Europe gears up for more restrictions as Omicron infections rise

European countries prepared to impose further restrictions on travel and more on Friday in an effort to stem surging cases of the Omicron variant of COVID-19 that are threatening to stall a global economic recovery.

Germany, Ireland, and Denmark were all considering further restrictions in the days before Christmas festivities kick off in earnest, following the footsteps of France, which closed its borders this week to most non-resident Britons.

Ireland’s Deputy Prime Minister Leo Varadkar said that in the face of a “cruel virus,” the government had no choice but to consider unpopular measures including early closing times for bars and restaurants.

“We’re all feeling anger, frustration, dismay, depression, but that cannot deflect us from making the right decisions to keep our people safe,” he said on Twitter.

Under rules that could be announced later on Friday, travellers to Germany from Britain would be required to quarantine for two weeks, a German Health Ministry spokesperson said.

Uncertainty about the impact Omicron’s quickfire spread will have on a global economic recovery was reflected in diverging paths taken by major central banks this week.

The Bank of Japan maintained its ultra-loose monetary policy on Friday, although it dialed-back emergency pandemic funding.

Christine Lagarde, president of the European Central Bank, said tighter containment measures to stop Omicron’s spread “could delay the recovery” and the ECB stopped short of signalling a rapid wind down of pandemic support programs.

In contrast, battling high inflation, the Bank of England hiked rates, becoming the first G7 economy to do so since the pandemic began. The U.S. Federal reserve, also worried about prices, signalled plans to tighten next year.

The Omicron variant has driven infections in Britain close to peak levels seen in early 2021, although hospitalisations and deaths remain much lower. European countries and the United States have also seen infections spike in December.

Since the coronavirus emerged in Wuhan, China almost two years ago, more than 5 million people have died of COVID-19 globally and more than 272 million cases have been reported.


More than 8.5 billion doses of COVID-19 vaccines have been administered worldwide to combat the disease – an effort now complicated by Omicron’s outburst.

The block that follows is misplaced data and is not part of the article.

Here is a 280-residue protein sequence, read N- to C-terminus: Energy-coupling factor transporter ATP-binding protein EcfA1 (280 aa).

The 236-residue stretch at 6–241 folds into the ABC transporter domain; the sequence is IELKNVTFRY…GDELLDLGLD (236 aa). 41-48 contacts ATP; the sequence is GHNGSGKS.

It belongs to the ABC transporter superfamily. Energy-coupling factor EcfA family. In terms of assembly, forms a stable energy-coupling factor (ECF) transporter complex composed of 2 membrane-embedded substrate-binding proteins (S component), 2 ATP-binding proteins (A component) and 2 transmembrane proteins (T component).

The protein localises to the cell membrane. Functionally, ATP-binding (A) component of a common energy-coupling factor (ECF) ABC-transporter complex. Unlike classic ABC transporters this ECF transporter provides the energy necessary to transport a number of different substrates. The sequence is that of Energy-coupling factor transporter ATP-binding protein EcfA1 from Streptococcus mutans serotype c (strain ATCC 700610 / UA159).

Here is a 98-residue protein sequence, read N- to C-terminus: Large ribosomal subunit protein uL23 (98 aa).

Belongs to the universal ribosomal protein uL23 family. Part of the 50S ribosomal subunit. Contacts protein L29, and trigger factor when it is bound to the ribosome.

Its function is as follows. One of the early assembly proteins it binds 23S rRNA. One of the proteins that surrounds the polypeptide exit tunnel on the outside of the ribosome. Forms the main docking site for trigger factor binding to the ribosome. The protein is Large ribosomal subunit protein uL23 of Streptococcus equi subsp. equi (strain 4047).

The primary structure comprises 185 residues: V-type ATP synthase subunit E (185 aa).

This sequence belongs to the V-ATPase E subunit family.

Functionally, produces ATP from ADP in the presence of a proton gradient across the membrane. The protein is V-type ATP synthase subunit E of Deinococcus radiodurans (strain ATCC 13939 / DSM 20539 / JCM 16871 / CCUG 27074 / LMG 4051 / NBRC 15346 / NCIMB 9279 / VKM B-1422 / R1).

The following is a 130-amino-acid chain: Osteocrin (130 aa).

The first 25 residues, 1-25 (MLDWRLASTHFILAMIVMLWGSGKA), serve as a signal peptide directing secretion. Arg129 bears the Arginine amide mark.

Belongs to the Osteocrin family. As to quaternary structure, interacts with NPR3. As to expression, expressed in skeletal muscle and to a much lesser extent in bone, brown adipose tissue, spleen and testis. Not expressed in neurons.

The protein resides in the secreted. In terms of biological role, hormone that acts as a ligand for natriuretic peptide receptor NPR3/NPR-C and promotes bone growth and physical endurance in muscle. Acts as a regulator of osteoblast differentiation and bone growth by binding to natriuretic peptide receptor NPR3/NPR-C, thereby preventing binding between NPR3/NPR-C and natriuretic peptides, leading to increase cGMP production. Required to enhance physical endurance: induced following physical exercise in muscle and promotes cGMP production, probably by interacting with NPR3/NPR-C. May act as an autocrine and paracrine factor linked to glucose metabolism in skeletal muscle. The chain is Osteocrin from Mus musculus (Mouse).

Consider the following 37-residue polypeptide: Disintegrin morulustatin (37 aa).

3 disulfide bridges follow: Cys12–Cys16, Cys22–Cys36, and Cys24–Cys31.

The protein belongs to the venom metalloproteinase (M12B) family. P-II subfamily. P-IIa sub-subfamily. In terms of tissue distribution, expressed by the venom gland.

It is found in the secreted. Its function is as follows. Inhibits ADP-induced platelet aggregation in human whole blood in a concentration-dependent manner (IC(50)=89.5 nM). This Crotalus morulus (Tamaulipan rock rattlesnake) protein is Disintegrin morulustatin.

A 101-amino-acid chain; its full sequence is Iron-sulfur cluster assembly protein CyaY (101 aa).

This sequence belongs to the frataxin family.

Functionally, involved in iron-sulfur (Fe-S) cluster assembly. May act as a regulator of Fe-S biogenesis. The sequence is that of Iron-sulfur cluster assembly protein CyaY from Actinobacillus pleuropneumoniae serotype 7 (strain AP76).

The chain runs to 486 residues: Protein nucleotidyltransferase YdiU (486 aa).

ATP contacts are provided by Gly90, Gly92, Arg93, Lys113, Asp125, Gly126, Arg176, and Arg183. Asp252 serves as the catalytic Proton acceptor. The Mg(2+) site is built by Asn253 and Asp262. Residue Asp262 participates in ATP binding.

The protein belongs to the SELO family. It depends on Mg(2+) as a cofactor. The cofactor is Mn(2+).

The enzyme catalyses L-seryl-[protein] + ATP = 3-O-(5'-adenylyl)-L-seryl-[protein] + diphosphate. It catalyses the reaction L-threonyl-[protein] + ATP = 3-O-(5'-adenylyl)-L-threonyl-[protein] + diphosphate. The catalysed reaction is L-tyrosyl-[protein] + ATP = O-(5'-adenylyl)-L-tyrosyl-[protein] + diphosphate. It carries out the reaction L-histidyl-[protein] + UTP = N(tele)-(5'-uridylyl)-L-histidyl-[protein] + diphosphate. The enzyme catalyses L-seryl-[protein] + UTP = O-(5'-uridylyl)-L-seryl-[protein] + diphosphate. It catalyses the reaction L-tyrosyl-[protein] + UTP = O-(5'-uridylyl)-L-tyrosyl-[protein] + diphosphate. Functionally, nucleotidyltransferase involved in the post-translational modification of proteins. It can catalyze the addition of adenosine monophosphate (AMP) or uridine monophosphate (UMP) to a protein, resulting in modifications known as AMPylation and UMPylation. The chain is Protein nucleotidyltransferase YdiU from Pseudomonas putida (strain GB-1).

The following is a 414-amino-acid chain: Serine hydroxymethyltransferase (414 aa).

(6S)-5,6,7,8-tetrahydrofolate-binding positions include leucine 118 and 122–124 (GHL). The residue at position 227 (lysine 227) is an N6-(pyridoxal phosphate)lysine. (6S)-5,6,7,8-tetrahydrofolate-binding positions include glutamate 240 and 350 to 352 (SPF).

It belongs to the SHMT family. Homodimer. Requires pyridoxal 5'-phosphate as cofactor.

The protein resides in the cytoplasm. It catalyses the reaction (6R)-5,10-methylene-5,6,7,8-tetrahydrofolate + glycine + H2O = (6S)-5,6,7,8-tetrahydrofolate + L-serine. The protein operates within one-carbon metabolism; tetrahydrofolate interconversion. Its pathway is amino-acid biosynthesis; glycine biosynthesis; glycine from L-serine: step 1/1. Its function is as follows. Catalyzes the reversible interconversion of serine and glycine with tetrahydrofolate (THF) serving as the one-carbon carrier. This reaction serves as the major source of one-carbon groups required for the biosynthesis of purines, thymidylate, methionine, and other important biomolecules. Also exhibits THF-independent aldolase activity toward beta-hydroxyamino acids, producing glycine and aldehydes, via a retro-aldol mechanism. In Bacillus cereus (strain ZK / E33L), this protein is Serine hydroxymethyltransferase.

As more evidence emerges to support the need for booster doses to protect populations against Omicron, several countries raced to accelerate vaccination campaigns.

Japan’s Prime Minister Fumio Kishida spoke to his country’s main supplier, Pfizer Inc CEO Albert Bourla, about oral treatments on Friday and said the country aimed accelerate booster shots to around 31 million vulnerable people.

And European Union governments agreed to order over 180 million doses of an adapted version against Omicron of the COVID-19 vaccine developed by BioNTech (22UAy.DE) and Pfizer (PFE.N), the head of the European Commission said.

For its part, hard-hit France approved vaccination against COVID-19 for all children aged 5-11.

South Africa, which first identified the variant, said it would donate roughly 2 million doses of Johnson & Johnson’s (JNJ.N) COVID-19 vaccine to other African countries next year, through a medical supplies platform set up by the African Union.

A representative from South Africa’s National Institute for Communicable Diseases said COVID-19 hospital admissions and deaths had started increasing nationally, but from a very low base.

Denmark logged almost 3,000 Omicron infections in the 24 hours to Thursday evening – doubling the previous day’s count – while overall daily infections broke another record.

The government is due to meet with parliament on Friday to discuss the latest recommendations from health authorities, typically a sign that new restrictions are in the pipeline.

Ireland’s government was meeting on Friday to consider the additional restrictions, including the possible closure of bars and restaurants at 5 p.m. The EU nation’s hospitality sector is already required to demand proof of vaccination from all customers and limit groups to tables of six.

Fearing further economic damage, several ruling coalition lawmakers expressed opposition to the proposals, which state broadcaster RTE said had been recommended in a letter from the country’s leading public health officials.

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